Action and adventure films are marketed to male audiences, and men review the vast majority of these movies. Reviews of traditionally “female” genres, such as romantic comedies and period dramas, however, are also dominated by male critics.
While it isn't clear if women naturally gravitate toward films with female protagonists or are assigned female-centric projects, one thing is sure: films with female leads are reviewed more frequently by female critics. Similarly, reviews written by men skew higher toward films with male protagonists.
Women award a generous average rating of 78% to movies featuring female protagonists, while men rate them a full 10 percentage points lower. Conversely, male critics awarded approximately 77% to films with male protagonists, with female critics averaging 70%.
Men dominate the directorial field. Consequently, most reviews are about films directed by men. Of the small pool of movies directed by women, however, female critics review almost twice as many films directed by women than male critics. Again, it is unclear if this is because of personal preference or of editorial assignments.
Women are nearly twice as likely to refer to female directors by name than their male peers. However, female critics are also less likely to specify the name of male directors.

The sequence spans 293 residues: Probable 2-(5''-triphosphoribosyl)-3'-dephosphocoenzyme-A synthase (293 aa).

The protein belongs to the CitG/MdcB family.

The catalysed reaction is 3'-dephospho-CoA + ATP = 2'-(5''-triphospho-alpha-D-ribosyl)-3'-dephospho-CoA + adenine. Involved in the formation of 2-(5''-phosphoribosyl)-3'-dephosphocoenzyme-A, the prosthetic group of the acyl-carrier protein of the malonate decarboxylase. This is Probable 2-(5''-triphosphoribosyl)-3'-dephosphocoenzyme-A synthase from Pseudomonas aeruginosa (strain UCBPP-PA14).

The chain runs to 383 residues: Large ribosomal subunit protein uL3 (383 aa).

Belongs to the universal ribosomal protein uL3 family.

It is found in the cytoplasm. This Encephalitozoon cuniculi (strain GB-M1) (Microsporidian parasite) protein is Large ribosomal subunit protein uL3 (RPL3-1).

Lauzen's study found that male critics are more likely to cite the filmographies of male directors in positive ways (28%) than those of female directors (16%). Female critics are more gender neutral on this issue, stressing the positive qualities of filmographies equally among male and female directors.
Rotten Tomatoes defines "top critics" as practitioners who "must be published at a print publication in the top 10% of circulation, employed as a film critic at a national broadcast outlet for no less than five years, or employed as a film critic for an editorial-based website with over 1.5 million monthly unique visitors for a minimum of three years. A top critic may also be recognized as such based on their influence, reach, reputation, and/or quality of writing, as determined by Rotten Tomatoes staff."
Gender parity doesn't improve even for women at the top of their game. While industry titans such as Pauline Kael and Molly Haskell could make or break a film, relatively few women have wielded such power. In 2019, women accounted for just 28% of top critics—a decline of six percentage points compared to the previous year.
The number of top female film critics jumped 12 percentage points from 2013 to 2018. In 2019, however, this number fell from 34% to 28%.
Typically, top critics publish fewer than 20 reviews a year. In the 2019 Thumbs Down study, men churned out an average of 18 reviews, while women posted an average of 13.
Among top critics, men outnumbered women in every division of employment, including staff writers, freelancers, contributors, and editors. Women posted their best numbers in radio and television, accounting for half of all critics.
The vast majority of top critics—both male and female—are white. Just 17% of women in the upper echelons of the profession are minorities. Critic Valerie Complex compiled an extensive list of women of color writing film reviews in 2017.